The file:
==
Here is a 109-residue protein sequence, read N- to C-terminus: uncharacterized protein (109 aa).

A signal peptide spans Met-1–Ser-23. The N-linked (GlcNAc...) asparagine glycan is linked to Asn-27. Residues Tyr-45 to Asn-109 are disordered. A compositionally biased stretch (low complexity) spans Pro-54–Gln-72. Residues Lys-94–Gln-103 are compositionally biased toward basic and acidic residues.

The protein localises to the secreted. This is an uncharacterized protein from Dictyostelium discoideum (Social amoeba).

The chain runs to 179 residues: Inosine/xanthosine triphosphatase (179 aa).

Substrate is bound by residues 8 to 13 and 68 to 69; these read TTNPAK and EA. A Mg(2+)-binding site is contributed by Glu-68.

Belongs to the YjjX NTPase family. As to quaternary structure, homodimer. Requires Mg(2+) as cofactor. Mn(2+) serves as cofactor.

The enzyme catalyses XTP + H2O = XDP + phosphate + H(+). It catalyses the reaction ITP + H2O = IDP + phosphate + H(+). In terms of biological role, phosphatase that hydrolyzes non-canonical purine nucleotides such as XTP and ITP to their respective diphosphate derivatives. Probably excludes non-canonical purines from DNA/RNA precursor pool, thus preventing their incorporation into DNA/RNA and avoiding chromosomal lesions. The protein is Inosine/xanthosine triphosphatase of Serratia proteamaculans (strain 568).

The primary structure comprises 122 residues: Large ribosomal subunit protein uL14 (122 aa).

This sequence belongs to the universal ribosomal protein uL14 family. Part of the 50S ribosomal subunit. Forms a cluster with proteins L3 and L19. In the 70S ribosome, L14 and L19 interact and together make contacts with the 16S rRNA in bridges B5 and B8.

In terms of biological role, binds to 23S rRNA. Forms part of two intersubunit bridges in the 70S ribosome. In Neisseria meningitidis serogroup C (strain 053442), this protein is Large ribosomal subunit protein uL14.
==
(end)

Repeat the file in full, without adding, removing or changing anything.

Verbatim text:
Here is a 109-residue protein sequence, read N- to C-terminus: uncharacterized protein (109 aa).

A signal peptide spans Met-1–Ser-23. The N-linked (GlcNAc...) asparagine glycan is linked to Asn-27. Residues Tyr-45 to Asn-109 are disordered. A compositionally biased stretch (low complexity) spans Pro-54–Gln-72. Residues Lys-94–Gln-103 are compositionally biased toward basic and acidic residues.

The protein localises to the secreted. This is an uncharacterized protein from Dictyostelium discoideum (Social amoeba).

The chain runs to 179 residues: Inosine/xanthosine triphosphatase (179 aa).

Substrate is bound by residues 8 to 13 and 68 to 69; these read TTNPAK and EA. A Mg(2+)-binding site is contributed by Glu-68.

Belongs to the YjjX NTPase family. As to quaternary structure, homodimer. Requires Mg(2+) as cofactor. Mn(2+) serves as cofactor.

The enzyme catalyses XTP + H2O = XDP + phosphate + H(+). It catalyses the reaction ITP + H2O = IDP + phosphate + H(+). In terms of biological role, phosphatase that hydrolyzes non-canonical purine nucleotides such as XTP and ITP to their respective diphosphate derivatives. Probably excludes non-canonical purines from DNA/RNA precursor pool, thus preventing their incorporation into DNA/RNA and avoiding chromosomal lesions. The protein is Inosine/xanthosine triphosphatase of Serratia proteamaculans (strain 568).

The primary structure comprises 122 residues: Large ribosomal subunit protein uL14 (122 aa).

This sequence belongs to the universal ribosomal protein uL14 family. Part of the 50S ribosomal subunit. Forms a cluster with proteins L3 and L19. In the 70S ribosome, L14 and L19 interact and together make contacts with the 16S rRNA in bridges B5 and B8.

In terms of biological role, binds to 23S rRNA. Forms part of two intersubunit bridges in the 70S ribosome. In Neisseria meningitidis serogroup C (strain 053442), this protein is Large ribosomal subunit protein uL14.